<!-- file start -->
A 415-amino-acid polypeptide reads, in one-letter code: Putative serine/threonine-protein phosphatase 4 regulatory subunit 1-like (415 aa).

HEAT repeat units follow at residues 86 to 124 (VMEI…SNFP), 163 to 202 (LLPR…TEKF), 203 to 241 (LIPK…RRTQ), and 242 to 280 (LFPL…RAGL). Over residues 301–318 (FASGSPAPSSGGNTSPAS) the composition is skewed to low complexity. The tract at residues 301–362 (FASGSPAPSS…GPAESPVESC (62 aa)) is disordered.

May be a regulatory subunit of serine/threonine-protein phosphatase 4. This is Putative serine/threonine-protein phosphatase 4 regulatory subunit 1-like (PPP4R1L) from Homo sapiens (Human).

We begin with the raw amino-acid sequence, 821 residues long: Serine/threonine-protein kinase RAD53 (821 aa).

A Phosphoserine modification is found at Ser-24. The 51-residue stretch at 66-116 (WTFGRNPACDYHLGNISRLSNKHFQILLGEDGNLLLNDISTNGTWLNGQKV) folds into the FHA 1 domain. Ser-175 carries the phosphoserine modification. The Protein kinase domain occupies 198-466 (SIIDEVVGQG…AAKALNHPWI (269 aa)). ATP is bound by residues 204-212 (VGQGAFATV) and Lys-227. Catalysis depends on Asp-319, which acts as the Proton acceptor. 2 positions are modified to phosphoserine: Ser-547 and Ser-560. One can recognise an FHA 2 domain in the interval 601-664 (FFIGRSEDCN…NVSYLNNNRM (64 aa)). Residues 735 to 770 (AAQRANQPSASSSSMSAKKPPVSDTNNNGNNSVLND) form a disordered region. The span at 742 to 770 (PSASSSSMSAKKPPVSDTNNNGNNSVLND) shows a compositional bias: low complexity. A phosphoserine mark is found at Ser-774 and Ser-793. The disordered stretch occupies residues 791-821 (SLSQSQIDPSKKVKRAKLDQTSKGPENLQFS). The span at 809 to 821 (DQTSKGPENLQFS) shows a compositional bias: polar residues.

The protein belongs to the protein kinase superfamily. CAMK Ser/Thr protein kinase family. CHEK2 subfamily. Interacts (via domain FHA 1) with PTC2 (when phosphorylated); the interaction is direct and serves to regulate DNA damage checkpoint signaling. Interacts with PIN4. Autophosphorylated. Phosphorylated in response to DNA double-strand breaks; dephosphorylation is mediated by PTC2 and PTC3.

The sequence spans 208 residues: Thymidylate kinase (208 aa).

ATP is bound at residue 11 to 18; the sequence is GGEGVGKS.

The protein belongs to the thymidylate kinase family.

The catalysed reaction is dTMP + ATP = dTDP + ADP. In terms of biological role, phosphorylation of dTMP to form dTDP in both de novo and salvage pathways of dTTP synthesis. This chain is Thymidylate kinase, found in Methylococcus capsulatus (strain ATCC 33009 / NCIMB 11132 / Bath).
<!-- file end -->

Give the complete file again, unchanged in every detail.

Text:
A 415-amino-acid polypeptide reads, in one-letter code: Putative serine/threonine-protein phosphatase 4 regulatory subunit 1-like (415 aa).

HEAT repeat units follow at residues 86 to 124 (VMEI…SNFP), 163 to 202 (LLPR…TEKF), 203 to 241 (LIPK…RRTQ), and 242 to 280 (LFPL…RAGL). Over residues 301–318 (FASGSPAPSSGGNTSPAS) the composition is skewed to low complexity. The tract at residues 301–362 (FASGSPAPSS…GPAESPVESC (62 aa)) is disordered.

May be a regulatory subunit of serine/threonine-protein phosphatase 4. This is Putative serine/threonine-protein phosphatase 4 regulatory subunit 1-like (PPP4R1L) from Homo sapiens (Human).

We begin with the raw amino-acid sequence, 821 residues long: Serine/threonine-protein kinase RAD53 (821 aa).

A Phosphoserine modification is found at Ser-24. The 51-residue stretch at 66-116 (WTFGRNPACDYHLGNISRLSNKHFQILLGEDGNLLLNDISTNGTWLNGQKV) folds into the FHA 1 domain. Ser-175 carries the phosphoserine modification. The Protein kinase domain occupies 198-466 (SIIDEVVGQG…AAKALNHPWI (269 aa)). ATP is bound by residues 204-212 (VGQGAFATV) and Lys-227. Catalysis depends on Asp-319, which acts as the Proton acceptor. 2 positions are modified to phosphoserine: Ser-547 and Ser-560. One can recognise an FHA 2 domain in the interval 601-664 (FFIGRSEDCN…NVSYLNNNRM (64 aa)). Residues 735 to 770 (AAQRANQPSASSSSMSAKKPPVSDTNNNGNNSVLND) form a disordered region. The span at 742 to 770 (PSASSSSMSAKKPPVSDTNNNGNNSVLND) shows a compositional bias: low complexity. A phosphoserine mark is found at Ser-774 and Ser-793. The disordered stretch occupies residues 791-821 (SLSQSQIDPSKKVKRAKLDQTSKGPENLQFS). The span at 809 to 821 (DQTSKGPENLQFS) shows a compositional bias: polar residues.

The protein belongs to the protein kinase superfamily. CAMK Ser/Thr protein kinase family. CHEK2 subfamily. Interacts (via domain FHA 1) with PTC2 (when phosphorylated); the interaction is direct and serves to regulate DNA damage checkpoint signaling. Interacts with PIN4. Autophosphorylated. Phosphorylated in response to DNA double-strand breaks; dephosphorylation is mediated by PTC2 and PTC3.

The sequence spans 208 residues: Thymidylate kinase (208 aa).

ATP is bound at residue 11 to 18; the sequence is GGEGVGKS.

The protein belongs to the thymidylate kinase family.

The catalysed reaction is dTMP + ATP = dTDP + ADP. In terms of biological role, phosphorylation of dTMP to form dTDP in both de novo and salvage pathways of dTTP synthesis. This chain is Thymidylate kinase, found in Methylococcus capsulatus (strain ATCC 33009 / NCIMB 11132 / Bath).